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So people born with physical and/or metal deficiencies do not fit into the category of, nature's mistakes.
To say something is a mistake is to ascribe a pair of faculties to basic chemical nature that it doesn't inherently possess: intent, and recognisance of its own being, or the ability to recognise and learn from cause and effect. Nature has absolutely no intent, no higher consciousness that we know of other than the humans who study it. Which means we, humans, get to define on our own terms how much of nature's brutality we choose to adopt into our social policies. Nature IS harsh. But we don't necessarily have to be.
Thank you, neocortex.
Even a quick scan of the male and female anatomy by a shortsighted dimwit on a galloping horse could clearly see from a mile off that the two sexes were designed by nature
They most certainly weren't "designed" by anything.
Any psychological condition which detracts from this vital function is due a malfunction by nature
Reproduction isn't the only thing human life is about. That's the upshot of having a cognitive faculty that can over-run our instincts. Many people don't want and have no intent on having kids. That's a psychological state of being, a condition of mind. Is that a malfunction too? I would say it's a blessing, actually.
We can utilize our higher functioning to separate ourselves from pure instinctual drive. It's why plenty of people rather pursue a life of personal freedom defined by their pursuit of happiness or some other measure or quality. Reproduction is everything in evolutionary terms. It's not everything in "human" terms.
Our ability to think beyond our instincts makes biological reproductive function largely irrelevant in the conversation about sexual orientation. Modern humans are endowed, thankfully, with the ability and opportunity to defy social Darwinism even as we recognise that reproductive fitness is central to biological evolution; we can study natural selection and understand the mechanisms by which it operates, but that doesn't mean we have to adapt the view that it is all that matters. We get to ascribe meaning to our lives in whichever way we choose. That's what sets us apart.
Prove to me why I should believe your interpretation of "God" over someone else's, without using circular reasoning like "I believe my God is the true God and he's the true God because that's what I believe".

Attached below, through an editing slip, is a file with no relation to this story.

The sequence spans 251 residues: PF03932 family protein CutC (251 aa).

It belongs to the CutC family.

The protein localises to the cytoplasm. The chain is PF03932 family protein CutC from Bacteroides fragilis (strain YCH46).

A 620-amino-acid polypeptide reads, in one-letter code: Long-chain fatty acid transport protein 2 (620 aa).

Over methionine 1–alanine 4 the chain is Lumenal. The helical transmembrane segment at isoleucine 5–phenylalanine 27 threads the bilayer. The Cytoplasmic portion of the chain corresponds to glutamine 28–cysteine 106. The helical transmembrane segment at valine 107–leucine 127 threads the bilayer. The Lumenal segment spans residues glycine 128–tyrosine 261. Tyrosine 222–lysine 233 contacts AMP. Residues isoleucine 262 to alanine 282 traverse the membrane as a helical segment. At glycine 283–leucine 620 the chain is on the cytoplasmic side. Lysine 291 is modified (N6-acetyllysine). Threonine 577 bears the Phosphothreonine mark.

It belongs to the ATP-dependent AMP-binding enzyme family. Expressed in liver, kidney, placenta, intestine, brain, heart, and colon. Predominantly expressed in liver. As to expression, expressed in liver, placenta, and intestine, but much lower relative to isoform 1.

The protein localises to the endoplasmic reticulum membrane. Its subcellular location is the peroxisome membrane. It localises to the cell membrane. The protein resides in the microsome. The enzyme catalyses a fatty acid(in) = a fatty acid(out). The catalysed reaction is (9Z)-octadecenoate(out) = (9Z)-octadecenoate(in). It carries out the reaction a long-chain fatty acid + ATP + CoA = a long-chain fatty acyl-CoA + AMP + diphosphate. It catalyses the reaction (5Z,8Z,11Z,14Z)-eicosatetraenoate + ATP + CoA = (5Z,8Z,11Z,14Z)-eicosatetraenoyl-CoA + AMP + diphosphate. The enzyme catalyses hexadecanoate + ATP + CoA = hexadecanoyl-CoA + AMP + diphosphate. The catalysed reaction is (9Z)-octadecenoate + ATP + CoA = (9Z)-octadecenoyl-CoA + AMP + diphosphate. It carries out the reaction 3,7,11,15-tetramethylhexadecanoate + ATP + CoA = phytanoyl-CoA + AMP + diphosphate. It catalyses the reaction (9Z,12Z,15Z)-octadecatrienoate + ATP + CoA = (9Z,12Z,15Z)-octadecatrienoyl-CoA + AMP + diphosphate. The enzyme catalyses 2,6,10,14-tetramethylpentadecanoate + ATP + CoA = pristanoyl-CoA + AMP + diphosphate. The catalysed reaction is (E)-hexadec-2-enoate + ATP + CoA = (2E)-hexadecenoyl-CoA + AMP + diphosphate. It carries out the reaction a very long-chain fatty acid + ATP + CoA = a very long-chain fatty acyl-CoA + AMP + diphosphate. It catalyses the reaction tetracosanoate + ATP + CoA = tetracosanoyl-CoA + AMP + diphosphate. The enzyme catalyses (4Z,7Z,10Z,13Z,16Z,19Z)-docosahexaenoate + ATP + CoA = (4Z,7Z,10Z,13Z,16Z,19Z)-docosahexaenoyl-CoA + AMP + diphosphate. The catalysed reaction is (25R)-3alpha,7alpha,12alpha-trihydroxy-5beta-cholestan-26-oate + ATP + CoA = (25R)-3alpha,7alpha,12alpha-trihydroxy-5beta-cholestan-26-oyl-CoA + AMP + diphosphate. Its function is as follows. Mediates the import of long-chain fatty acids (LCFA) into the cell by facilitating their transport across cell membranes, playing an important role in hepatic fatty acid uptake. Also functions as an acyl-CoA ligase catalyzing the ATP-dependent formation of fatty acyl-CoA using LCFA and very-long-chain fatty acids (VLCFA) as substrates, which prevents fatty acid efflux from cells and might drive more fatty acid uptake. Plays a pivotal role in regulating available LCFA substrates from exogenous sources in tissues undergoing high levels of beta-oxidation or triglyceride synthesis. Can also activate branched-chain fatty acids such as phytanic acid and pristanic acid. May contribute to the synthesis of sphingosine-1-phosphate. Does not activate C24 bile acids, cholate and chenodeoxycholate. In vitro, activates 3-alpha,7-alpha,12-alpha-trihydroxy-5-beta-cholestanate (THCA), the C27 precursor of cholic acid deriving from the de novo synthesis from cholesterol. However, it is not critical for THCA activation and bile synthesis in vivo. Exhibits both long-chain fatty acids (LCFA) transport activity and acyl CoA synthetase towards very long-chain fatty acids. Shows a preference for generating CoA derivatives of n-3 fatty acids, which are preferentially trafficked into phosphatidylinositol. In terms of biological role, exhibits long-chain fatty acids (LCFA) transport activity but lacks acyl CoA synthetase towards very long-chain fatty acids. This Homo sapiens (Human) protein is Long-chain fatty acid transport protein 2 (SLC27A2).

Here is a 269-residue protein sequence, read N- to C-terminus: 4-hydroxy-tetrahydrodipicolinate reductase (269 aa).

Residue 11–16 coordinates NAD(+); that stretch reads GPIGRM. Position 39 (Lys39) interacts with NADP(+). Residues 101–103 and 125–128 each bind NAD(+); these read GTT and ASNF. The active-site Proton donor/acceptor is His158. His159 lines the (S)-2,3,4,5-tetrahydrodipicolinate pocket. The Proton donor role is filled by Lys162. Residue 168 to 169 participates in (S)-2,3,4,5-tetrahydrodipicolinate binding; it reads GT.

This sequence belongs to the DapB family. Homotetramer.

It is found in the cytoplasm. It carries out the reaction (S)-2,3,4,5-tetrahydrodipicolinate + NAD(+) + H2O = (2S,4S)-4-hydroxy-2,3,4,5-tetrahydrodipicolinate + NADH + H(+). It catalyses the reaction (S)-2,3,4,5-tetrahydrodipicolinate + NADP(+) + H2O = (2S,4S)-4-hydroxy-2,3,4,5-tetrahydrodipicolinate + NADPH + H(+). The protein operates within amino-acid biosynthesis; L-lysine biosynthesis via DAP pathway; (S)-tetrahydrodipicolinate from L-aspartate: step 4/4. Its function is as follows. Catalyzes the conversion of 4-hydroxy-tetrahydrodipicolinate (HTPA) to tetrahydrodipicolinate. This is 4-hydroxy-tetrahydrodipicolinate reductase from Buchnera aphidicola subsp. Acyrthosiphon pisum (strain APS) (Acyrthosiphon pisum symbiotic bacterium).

You have no irrefutable mechanism for determining which interpretation of "God" is the true one. If I was a gambling man, I'd say the probability that your version of God is the "right God" is unfathomably against you. In fact, might be better to just drop the whole charade and admit you haven't got a fucking clue anymore than Joe Jew or Marty Muslim does.
Time to wake up.
There is no God.
though it's unclear why natural and artificial sources would differ in effect
... quantity. I read the study on Irish tea, of particular interest because I'm Irish and live in Ireland. I'll have to look into that some more, and perhaps stop drinking so much tea.
Thanks for the information.
I'd be careful with drawing blanket inferences from these. They're literature reviews of Chinese studies which don't necessarily conform to the same standards as Western academia, and the studies which are cited almost all concern fluoridation of Chinese water which arises as a result of natural contamination, rather than as a result of controlled supplementation. The levels of fluoride they are talking about are often much higher than those we would expect to find in water that has been deliberately fluoridated.
Certainly, I would expect that exceptionally high levels of fluoride would have adverse effects on health, but these studies are not conclusive in proving that deliberate fluoridation of water sources at relatively lower levels is a harmful practice.
Anything can be poison if you ingest enough of it within a short enough time-frame. That's not to say that a tiny amount of fluoride is a bad thing.
Numerous studies have shown that video games have no discernible relation to actual violence. In fact, playing video games has been shown to reduce stress, anxiety, depression and anger problems in teenagers. It's really no different than playing make believe with toy guns, or having a fake sword-battle with sticks with your friends in the street. It is a form of entertainment and play which utilised in moderation as part of a balanced lifestyle has all the same benefits as everyday pursuits such as: sitting down to relax in front of the telly with an action-flick; watching your favourite TV police drama; reading a riveting thriller.
People who think video-games cause violence, I suspect, have yet to play one.